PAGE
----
Military research facility thought to probe cause of Russian spy collapse
The Defence Science and Technology Laboratory in Porton Down has state-of-the-art equipment to look for trace amounts of substances.
A military research facility is thought to be conducting tests after Russian double agent Sergei Skripal and his daughter Yulia were exposed to an unknown substance.
The pair are fighting for their lives after being found unconscious in Salisbury, Wiltshire, on Sunday.
The Defence Science and Technology Laboratory in Porton Down, which has state-of-the-art equipment to look for trace amounts of substances, is believed to be involved in examining what could have caused them to fall ill.
Salisbury MP and city minister John Glen told the BBC: “Fortunately just down the road in my constituency at Porton Down defence, science and technology labs exists and they will have taken the substance and will be trying to evaluate what they can, no doubt.”
An unnamed ex-radiation biologist said in a comment issued through the Science Media Centre: “If the outcome is not just something like a couple of dodgy kebabs – again less probable with both individuals being symptomatic at the same time and with considerable rapidity if they had just eaten there – then I would look for a chemical source.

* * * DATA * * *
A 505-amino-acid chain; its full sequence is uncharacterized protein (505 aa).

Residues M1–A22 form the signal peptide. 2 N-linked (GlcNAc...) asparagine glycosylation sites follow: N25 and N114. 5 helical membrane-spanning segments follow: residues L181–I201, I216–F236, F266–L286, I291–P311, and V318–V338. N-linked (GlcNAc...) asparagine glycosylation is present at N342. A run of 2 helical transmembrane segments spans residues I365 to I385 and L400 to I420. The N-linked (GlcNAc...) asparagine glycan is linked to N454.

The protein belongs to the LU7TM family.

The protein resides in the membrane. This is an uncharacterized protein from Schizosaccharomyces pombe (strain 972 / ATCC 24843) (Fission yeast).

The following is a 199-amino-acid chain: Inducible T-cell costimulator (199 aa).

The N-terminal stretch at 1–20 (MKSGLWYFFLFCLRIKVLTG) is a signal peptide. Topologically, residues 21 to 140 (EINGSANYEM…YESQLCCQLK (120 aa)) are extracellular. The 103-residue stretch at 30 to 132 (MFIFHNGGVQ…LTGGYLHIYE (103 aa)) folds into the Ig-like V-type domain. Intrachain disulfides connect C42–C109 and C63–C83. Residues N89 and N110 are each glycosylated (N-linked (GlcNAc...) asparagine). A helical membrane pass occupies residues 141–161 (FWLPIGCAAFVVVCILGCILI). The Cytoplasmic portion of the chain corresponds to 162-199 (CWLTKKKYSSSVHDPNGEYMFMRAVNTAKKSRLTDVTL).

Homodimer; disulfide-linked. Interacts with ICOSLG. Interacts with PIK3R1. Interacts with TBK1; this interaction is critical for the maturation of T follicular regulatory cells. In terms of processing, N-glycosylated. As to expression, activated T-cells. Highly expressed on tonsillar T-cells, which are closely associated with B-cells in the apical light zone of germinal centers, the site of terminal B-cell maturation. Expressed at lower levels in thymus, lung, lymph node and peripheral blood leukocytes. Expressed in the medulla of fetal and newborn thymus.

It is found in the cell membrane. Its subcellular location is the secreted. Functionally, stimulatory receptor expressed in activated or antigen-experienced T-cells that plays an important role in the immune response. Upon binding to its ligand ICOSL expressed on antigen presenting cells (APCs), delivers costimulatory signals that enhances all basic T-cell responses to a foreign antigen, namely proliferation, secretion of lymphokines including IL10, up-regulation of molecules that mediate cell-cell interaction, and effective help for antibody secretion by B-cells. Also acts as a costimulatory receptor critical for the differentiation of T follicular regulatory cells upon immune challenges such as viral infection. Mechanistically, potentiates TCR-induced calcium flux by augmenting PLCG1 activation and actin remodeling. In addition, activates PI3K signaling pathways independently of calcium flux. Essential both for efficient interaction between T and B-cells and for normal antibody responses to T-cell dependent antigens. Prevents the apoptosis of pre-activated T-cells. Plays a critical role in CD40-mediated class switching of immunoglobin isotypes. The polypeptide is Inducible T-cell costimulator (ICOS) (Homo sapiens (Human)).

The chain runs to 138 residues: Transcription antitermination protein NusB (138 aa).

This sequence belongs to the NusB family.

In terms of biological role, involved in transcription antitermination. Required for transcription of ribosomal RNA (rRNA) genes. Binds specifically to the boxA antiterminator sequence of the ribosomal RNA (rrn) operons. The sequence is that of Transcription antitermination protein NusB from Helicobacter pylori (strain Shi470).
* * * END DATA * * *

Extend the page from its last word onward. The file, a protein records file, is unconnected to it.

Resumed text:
“Decontamination at the scene would also suggest that possibility. However, we shouldn’t totally ignore biological contamination of food or the environment.
“However, the latter would have caused a wider response from PHE and the authorities.”
They added that toxicologists would be looking at samples of both fluids and tissues as well as being told the symptoms.
Alastair Hay, Professor Emeritus of environmental toxicology at the University of Leeds, said it could take some time before test results are available.
He said: “Individuals cannot provide unlimited amounts of blood for testing so investigations will be guided by the clinical team.
“Some tests are rapid and some candidates will be looked at quickly.
“But if the cause is more unusual, body fluids will require significant clean-up preparation before they can be put in an instrument. So this could take a day or several days.”